Roosevelts early foreign policies, such
as wrecking the London economic conference and establishing the Good Neighbor
policy in Latin America, were governed by concern for domestic recovery and
reflected Americas desire for a less active role in the world. America
virtually withdrew from all European affairs, and promised independence to
the Philippines as an attempt to avoid Asian commitments.
Depression-spawned chaos in Europe and Asia
strengthened the isolationist impulse, as Congress passed a series of Neutrality
Acts designed to prevent America from being drawn into foreign wars. The United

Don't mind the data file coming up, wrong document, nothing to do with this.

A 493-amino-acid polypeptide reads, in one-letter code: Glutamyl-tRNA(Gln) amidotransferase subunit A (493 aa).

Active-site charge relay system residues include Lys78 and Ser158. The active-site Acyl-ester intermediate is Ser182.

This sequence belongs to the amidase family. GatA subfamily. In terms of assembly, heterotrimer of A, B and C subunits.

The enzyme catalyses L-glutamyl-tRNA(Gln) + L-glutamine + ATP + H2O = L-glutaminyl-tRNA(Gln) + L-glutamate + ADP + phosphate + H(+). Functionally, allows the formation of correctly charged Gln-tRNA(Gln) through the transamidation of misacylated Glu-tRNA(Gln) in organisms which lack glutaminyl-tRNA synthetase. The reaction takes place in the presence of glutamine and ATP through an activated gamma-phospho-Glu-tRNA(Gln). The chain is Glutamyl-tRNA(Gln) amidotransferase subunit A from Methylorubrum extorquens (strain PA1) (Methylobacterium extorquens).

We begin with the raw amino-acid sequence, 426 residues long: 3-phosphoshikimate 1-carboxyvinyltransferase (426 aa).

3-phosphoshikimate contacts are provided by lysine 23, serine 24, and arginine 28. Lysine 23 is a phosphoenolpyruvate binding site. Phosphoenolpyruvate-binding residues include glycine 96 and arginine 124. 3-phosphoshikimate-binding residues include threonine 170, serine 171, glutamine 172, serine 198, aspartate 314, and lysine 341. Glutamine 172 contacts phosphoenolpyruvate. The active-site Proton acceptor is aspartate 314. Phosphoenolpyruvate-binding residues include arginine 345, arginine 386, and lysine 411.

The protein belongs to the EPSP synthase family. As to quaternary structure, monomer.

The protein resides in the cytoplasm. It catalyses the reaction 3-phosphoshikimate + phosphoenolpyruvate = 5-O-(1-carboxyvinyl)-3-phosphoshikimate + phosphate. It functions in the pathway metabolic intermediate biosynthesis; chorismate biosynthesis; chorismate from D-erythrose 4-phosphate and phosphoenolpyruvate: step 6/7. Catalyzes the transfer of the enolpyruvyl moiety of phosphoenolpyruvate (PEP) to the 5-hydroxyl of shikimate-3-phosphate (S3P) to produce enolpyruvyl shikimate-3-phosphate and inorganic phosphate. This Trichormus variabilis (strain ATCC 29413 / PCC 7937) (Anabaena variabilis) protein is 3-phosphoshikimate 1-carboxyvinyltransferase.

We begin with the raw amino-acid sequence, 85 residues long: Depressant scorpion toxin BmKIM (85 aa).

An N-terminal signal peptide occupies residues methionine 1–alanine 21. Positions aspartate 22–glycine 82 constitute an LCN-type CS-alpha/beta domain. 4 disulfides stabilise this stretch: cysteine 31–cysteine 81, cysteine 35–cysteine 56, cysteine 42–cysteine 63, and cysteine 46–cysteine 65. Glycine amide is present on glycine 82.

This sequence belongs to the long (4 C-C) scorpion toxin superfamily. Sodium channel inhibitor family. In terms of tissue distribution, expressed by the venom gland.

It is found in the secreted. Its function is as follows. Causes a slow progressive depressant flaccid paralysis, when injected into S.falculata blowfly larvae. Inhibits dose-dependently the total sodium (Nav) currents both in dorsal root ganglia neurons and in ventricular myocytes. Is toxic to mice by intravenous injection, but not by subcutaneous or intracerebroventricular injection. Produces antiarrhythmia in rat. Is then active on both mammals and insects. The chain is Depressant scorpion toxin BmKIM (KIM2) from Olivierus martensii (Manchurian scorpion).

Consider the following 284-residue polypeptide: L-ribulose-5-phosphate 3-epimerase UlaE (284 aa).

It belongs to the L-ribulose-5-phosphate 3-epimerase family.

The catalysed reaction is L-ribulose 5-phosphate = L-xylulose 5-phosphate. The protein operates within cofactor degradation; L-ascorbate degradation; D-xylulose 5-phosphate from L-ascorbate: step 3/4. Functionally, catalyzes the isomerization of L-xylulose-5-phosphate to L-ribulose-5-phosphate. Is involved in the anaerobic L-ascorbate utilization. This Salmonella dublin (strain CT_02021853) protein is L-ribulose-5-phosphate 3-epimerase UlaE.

States adhered to the policy for a time, despite the aggression of Italy,
Germany, and Japan. But after the outbreak of World War II in Europe, Roosevelt
began to provide some aid to the Allies.
After the fall of France, Roosevelt gave greater
assistance to desperate Britain in the destroyers-for-bases deal and in lend-lease.
Still-powerful isolationists protested these measures, but Wendall Willkie
refrained from attacking Roosevelts foreign policy in the 1940 campaign.
Roosevelt and Winston Churchill issued the Atlantic
Charter, and by the summer of 1941, the United States was fighting an undeclared
naval war with Germany in the North Atlantic. After negotiations with Japan
failed, the surprise attack on Pearl Harbor plunged the United States into
World War II.